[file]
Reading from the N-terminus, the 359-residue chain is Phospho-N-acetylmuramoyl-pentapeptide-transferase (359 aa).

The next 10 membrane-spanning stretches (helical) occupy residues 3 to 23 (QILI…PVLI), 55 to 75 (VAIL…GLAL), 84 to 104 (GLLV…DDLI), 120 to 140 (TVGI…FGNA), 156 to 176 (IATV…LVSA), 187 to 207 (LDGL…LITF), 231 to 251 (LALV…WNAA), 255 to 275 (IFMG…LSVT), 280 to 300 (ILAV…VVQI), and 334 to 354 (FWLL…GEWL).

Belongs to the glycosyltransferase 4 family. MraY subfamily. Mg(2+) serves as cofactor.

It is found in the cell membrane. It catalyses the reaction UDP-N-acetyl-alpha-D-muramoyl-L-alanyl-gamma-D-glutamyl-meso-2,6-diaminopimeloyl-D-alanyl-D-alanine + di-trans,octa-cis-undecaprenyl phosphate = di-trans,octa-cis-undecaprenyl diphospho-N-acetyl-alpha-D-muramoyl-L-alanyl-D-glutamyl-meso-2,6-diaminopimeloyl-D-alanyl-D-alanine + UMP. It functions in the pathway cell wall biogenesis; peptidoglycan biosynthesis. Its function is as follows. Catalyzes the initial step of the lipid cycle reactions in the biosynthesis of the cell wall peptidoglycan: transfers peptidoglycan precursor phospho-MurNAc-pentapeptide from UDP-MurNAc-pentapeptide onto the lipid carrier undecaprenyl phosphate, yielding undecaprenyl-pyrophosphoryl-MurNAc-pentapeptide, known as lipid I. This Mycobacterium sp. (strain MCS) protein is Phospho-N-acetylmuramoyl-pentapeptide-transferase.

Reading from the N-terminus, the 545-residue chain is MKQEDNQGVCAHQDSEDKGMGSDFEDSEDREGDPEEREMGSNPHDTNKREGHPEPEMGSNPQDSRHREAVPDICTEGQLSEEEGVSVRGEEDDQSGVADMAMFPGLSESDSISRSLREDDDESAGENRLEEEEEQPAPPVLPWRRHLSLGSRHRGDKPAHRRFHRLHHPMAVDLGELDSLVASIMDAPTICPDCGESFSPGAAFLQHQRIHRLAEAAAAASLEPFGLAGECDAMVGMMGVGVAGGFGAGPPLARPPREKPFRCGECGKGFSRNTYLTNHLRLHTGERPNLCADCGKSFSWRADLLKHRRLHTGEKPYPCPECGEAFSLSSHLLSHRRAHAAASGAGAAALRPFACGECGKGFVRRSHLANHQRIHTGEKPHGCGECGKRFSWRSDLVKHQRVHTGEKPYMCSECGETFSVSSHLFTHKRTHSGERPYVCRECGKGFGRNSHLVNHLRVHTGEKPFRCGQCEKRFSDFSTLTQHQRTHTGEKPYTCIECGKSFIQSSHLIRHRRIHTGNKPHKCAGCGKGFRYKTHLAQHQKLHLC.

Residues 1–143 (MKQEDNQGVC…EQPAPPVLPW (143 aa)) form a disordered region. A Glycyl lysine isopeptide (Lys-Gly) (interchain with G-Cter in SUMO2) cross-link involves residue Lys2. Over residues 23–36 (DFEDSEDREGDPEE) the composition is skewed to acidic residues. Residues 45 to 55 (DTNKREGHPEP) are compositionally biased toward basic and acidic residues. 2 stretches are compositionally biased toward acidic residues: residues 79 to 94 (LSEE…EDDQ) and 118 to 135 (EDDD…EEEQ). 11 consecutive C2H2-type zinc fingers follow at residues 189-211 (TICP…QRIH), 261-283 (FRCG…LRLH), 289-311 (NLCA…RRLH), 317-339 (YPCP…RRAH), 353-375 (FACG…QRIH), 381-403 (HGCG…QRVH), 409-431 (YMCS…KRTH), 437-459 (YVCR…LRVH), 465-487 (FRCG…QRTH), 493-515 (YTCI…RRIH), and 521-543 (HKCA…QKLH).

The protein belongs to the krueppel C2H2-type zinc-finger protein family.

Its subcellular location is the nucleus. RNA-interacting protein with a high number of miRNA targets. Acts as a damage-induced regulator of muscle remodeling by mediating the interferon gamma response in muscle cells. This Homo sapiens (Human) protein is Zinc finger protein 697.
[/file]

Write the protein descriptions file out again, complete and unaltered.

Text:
Reading from the N-terminus, the 359-residue chain is Phospho-N-acetylmuramoyl-pentapeptide-transferase (359 aa).

The next 10 membrane-spanning stretches (helical) occupy residues 3 to 23 (QILI…PVLI), 55 to 75 (VAIL…GLAL), 84 to 104 (GLLV…DDLI), 120 to 140 (TVGI…FGNA), 156 to 176 (IATV…LVSA), 187 to 207 (LDGL…LITF), 231 to 251 (LALV…WNAA), 255 to 275 (IFMG…LSVT), 280 to 300 (ILAV…VVQI), and 334 to 354 (FWLL…GEWL).

Belongs to the glycosyltransferase 4 family. MraY subfamily. Mg(2+) serves as cofactor.

It is found in the cell membrane. It catalyses the reaction UDP-N-acetyl-alpha-D-muramoyl-L-alanyl-gamma-D-glutamyl-meso-2,6-diaminopimeloyl-D-alanyl-D-alanine + di-trans,octa-cis-undecaprenyl phosphate = di-trans,octa-cis-undecaprenyl diphospho-N-acetyl-alpha-D-muramoyl-L-alanyl-D-glutamyl-meso-2,6-diaminopimeloyl-D-alanyl-D-alanine + UMP. It functions in the pathway cell wall biogenesis; peptidoglycan biosynthesis. Its function is as follows. Catalyzes the initial step of the lipid cycle reactions in the biosynthesis of the cell wall peptidoglycan: transfers peptidoglycan precursor phospho-MurNAc-pentapeptide from UDP-MurNAc-pentapeptide onto the lipid carrier undecaprenyl phosphate, yielding undecaprenyl-pyrophosphoryl-MurNAc-pentapeptide, known as lipid I. This Mycobacterium sp. (strain MCS) protein is Phospho-N-acetylmuramoyl-pentapeptide-transferase.

Reading from the N-terminus, the 545-residue chain is MKQEDNQGVCAHQDSEDKGMGSDFEDSEDREGDPEEREMGSNPHDTNKREGHPEPEMGSNPQDSRHREAVPDICTEGQLSEEEGVSVRGEEDDQSGVADMAMFPGLSESDSISRSLREDDDESAGENRLEEEEEQPAPPVLPWRRHLSLGSRHRGDKPAHRRFHRLHHPMAVDLGELDSLVASIMDAPTICPDCGESFSPGAAFLQHQRIHRLAEAAAAASLEPFGLAGECDAMVGMMGVGVAGGFGAGPPLARPPREKPFRCGECGKGFSRNTYLTNHLRLHTGERPNLCADCGKSFSWRADLLKHRRLHTGEKPYPCPECGEAFSLSSHLLSHRRAHAAASGAGAAALRPFACGECGKGFVRRSHLANHQRIHTGEKPHGCGECGKRFSWRSDLVKHQRVHTGEKPYMCSECGETFSVSSHLFTHKRTHSGERPYVCRECGKGFGRNSHLVNHLRVHTGEKPFRCGQCEKRFSDFSTLTQHQRTHTGEKPYTCIECGKSFIQSSHLIRHRRIHTGNKPHKCAGCGKGFRYKTHLAQHQKLHLC.

Residues 1–143 (MKQEDNQGVC…EQPAPPVLPW (143 aa)) form a disordered region. A Glycyl lysine isopeptide (Lys-Gly) (interchain with G-Cter in SUMO2) cross-link involves residue Lys2. Over residues 23–36 (DFEDSEDREGDPEE) the composition is skewed to acidic residues. Residues 45 to 55 (DTNKREGHPEP) are compositionally biased toward basic and acidic residues. 2 stretches are compositionally biased toward acidic residues: residues 79 to 94 (LSEE…EDDQ) and 118 to 135 (EDDD…EEEQ). 11 consecutive C2H2-type zinc fingers follow at residues 189-211 (TICP…QRIH), 261-283 (FRCG…LRLH), 289-311 (NLCA…RRLH), 317-339 (YPCP…RRAH), 353-375 (FACG…QRIH), 381-403 (HGCG…QRVH), 409-431 (YMCS…KRTH), 437-459 (YVCR…LRVH), 465-487 (FRCG…QRTH), 493-515 (YTCI…RRIH), and 521-543 (HKCA…QKLH).

The protein belongs to the krueppel C2H2-type zinc-finger protein family.

Its subcellular location is the nucleus. RNA-interacting protein with a high number of miRNA targets. Acts as a damage-induced regulator of muscle remodeling by mediating the interferon gamma response in muscle cells. This Homo sapiens (Human) protein is Zinc finger protein 697.